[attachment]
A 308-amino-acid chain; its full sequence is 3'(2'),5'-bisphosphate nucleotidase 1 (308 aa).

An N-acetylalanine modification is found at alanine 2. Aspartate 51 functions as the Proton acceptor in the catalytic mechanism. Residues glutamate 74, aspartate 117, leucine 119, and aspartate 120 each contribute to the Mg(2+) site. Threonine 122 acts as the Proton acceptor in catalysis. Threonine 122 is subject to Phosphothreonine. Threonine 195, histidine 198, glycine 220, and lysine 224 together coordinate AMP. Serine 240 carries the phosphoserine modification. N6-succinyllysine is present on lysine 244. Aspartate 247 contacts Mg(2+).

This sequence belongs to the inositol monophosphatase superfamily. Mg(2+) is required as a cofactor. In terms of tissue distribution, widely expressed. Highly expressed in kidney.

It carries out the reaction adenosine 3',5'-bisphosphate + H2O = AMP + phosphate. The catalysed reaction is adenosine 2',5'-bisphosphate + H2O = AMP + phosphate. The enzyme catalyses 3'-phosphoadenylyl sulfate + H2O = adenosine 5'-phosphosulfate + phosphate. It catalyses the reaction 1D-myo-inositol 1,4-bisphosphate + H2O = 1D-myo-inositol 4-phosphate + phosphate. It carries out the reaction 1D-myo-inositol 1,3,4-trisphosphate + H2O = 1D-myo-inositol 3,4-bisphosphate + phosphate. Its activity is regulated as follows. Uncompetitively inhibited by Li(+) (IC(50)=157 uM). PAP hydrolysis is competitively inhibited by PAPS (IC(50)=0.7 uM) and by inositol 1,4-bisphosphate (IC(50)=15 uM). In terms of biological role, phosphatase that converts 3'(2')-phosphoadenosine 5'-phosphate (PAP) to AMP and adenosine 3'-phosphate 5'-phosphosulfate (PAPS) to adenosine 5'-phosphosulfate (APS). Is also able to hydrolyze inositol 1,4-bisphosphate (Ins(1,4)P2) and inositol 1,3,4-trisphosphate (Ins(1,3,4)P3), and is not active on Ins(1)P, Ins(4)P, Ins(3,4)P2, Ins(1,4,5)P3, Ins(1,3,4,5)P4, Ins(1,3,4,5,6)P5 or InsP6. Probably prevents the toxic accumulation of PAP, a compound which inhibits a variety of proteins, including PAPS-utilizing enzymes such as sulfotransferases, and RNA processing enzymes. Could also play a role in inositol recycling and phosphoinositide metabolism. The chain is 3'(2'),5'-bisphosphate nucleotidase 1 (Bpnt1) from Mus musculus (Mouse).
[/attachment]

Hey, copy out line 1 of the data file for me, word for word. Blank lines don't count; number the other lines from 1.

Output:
A 308-amino-acid chain; its full sequence is 3'(2'),5'-bisphosphate nucleotidase 1 (308 aa).